On the first point, the stirring claim that health care is a “right” obscures all references to correlative duties. Under classical legal thought, a right to health care referred to the ability of a person to take his own money and spend it on health care with whatever health care providers that he chose. The correlative duties on the rest of the world were not to fund his care but to stand aside and let those contracts go forward as the parties chose. As in all areas of human endeavors, voluntary transactions normally generate gains for both sides. In health care markets, families and individuals are often unsure what contracts to make or why. But their best cure is to hire agents who can fill their knowledge gap, whether as personal advisors, employers, cooperatives, or religious or social groups.

Warren’s radical approach requires the negation of these traditional rights to acquire health care. Her positive right to health care necessarily imposes on someone else the correlative duty to supply that needed health care. But this broad task then faces two insuperable obstacles. First, on whom does the duty of provision apply? The Warren answer in large measure enables a government coterie to coerce employers, large corporations, and a select group of the ultra-rich to discharge that obligation. Once these payors are identified, the state will then set out the terms of coverage by running a planned economy, deciding what bundle of services will be provided, and through which institutions. Friedrich Hayek’s prescient warning about the abuses of centralized power is recklessly thrown to the wind.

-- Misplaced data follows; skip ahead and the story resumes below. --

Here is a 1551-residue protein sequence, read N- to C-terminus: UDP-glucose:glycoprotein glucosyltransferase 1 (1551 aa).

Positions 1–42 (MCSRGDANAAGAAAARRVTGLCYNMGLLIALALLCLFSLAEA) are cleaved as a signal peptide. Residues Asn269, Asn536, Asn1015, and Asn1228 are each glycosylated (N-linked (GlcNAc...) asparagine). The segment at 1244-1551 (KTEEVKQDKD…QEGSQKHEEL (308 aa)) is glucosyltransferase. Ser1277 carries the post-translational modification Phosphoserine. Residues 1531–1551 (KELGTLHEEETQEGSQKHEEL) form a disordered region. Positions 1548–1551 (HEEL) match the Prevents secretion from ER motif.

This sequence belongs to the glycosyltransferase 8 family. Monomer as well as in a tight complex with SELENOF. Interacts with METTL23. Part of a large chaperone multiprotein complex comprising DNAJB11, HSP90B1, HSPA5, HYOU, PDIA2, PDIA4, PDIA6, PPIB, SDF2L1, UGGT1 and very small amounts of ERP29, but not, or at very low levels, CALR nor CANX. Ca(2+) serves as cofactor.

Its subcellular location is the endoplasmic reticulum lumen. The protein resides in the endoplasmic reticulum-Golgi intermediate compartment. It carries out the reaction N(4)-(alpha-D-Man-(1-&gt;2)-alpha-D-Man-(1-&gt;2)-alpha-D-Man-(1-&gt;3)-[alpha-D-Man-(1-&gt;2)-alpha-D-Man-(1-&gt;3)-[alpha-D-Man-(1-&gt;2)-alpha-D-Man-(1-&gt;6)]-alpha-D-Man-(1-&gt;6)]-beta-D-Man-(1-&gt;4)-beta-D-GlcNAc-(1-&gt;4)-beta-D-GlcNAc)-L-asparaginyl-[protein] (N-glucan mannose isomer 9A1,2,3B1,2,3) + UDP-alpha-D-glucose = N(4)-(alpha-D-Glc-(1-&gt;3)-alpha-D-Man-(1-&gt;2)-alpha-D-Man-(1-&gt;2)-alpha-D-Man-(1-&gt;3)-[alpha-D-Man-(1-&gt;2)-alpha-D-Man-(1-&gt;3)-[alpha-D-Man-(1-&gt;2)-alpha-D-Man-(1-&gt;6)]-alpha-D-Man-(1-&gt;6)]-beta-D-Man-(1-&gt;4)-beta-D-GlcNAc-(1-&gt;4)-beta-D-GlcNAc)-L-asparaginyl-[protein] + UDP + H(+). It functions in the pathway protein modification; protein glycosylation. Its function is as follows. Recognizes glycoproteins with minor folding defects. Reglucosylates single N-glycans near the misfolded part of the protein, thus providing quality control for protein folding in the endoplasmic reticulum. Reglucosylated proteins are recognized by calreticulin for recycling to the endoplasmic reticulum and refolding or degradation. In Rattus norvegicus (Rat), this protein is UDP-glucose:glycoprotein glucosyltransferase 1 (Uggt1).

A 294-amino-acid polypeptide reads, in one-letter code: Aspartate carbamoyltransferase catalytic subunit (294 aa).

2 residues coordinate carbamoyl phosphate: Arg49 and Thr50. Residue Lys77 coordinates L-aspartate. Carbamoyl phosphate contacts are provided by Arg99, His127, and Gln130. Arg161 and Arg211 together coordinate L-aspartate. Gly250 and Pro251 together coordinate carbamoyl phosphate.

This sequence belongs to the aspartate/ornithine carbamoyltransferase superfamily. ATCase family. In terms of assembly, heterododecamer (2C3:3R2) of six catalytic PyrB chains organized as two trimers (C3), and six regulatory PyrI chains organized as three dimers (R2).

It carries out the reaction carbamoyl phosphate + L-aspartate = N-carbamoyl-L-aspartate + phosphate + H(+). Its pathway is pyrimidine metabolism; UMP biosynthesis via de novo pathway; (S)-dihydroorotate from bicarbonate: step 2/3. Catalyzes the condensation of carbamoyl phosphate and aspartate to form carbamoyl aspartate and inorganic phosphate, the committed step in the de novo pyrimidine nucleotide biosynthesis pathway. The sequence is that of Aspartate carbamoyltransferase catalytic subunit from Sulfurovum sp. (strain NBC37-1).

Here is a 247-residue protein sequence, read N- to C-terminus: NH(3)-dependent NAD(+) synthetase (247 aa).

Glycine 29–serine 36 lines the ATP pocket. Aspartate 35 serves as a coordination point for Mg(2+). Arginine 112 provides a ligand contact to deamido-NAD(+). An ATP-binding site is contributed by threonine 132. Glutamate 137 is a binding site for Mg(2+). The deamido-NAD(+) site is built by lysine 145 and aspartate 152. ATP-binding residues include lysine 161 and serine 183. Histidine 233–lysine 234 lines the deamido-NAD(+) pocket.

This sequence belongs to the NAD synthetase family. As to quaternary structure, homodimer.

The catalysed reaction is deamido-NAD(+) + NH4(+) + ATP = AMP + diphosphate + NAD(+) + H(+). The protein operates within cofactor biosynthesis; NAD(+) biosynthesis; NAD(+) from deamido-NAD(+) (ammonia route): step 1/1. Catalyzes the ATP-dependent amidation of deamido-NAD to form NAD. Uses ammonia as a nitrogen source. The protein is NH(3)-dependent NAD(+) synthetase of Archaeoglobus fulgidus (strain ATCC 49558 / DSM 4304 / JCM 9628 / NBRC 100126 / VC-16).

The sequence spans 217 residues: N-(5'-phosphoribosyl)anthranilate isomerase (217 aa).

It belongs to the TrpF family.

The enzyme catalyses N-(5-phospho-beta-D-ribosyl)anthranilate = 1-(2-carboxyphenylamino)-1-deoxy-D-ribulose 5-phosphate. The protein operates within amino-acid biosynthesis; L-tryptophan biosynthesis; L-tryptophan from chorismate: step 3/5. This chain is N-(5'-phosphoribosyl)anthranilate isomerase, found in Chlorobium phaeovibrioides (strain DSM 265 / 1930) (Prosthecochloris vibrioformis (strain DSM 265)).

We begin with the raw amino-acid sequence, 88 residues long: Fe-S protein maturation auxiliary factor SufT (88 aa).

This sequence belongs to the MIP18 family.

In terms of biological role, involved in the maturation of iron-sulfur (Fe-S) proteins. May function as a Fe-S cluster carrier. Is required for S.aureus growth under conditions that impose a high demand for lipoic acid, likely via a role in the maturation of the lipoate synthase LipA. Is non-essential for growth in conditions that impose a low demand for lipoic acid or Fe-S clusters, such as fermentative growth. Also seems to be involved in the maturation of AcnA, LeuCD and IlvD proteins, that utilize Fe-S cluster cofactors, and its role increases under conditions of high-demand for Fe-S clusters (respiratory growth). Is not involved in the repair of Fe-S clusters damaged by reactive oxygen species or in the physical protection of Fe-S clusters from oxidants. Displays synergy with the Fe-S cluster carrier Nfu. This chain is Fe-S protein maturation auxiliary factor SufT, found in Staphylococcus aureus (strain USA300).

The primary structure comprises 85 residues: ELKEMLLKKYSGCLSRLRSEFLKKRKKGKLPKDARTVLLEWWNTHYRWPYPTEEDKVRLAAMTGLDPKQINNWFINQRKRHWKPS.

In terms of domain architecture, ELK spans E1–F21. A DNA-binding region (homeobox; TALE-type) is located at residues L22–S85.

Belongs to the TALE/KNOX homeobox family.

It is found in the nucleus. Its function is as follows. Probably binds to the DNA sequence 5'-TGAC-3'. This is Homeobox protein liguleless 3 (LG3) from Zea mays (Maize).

Warren’s Health Plan, SNL, and Partial Equilibrium Reasoning

 

That Saturday Night Live cold-open about Elizabeth Warren pitching her “Medicare for All” plan to skeptical Iowa voters may seem like an in-kind donation to the Warren campaign. Kate McKinnon’s impression of the Massachusetts senator is both spot-on and compelling.

But there was one way in which the sketch was unfair to Warren. At one point, “Warren” is asked why she claims her plan will cost $20.5 trillion over a decade even though many economists put the cost at 50 percent higher or more. “Warren” then dismisses all these estimates as “pretend,” then adding, “You ready to get red-pilled? Money doesn’t exist!”

But the real Warren has a more thoughtful answer than that. Her plan would supposedly spend far less than commonly assumed through lower administrative costs than private insurance, reimbursing physicians and other non-hospital providers at current Medicare rates, and “reining in out-of-control prescription drug costs” through a variety of government-driven means.

After a surprisingly brief venting about how bad their football teams are, Jim and Greg serve up three good martinis.  They welcome New York Times polling showing Warren as the weakest major Democratic candidate against President Trump and an NYT editorial blasting Warren for falsely claiming that only billionaires would see higher taxes in her plan to pay for single-payer health care.  Then they relish the exit of Beto O’Rourke from the 2020 Democratic field and also hammer the media for building up Beto as some sort of transformational figure in 2018 when he was always an empty suit.  And Jim highlights his extensive profile of U.S. Attorney John Durham, the tight-lipped prosecutor tapped to investigate how the Trump-Russia investigation began in the first place.

Back to the normal format today, but plenty of good Friday fodder awaits.  Today, Jim and Greg are happy to see better-than-expected numbers in the October jobs report.  They shred Elizabeth Warren’s ludicrous plan to pay for government-run health care, explaining why it’s a fiscal pipe dream and a health policy nightmare for everyone.  And they roll their eyes as Katie Hill and all of her liberal and media apologists ignore the actual reason she is resigning from Congress today.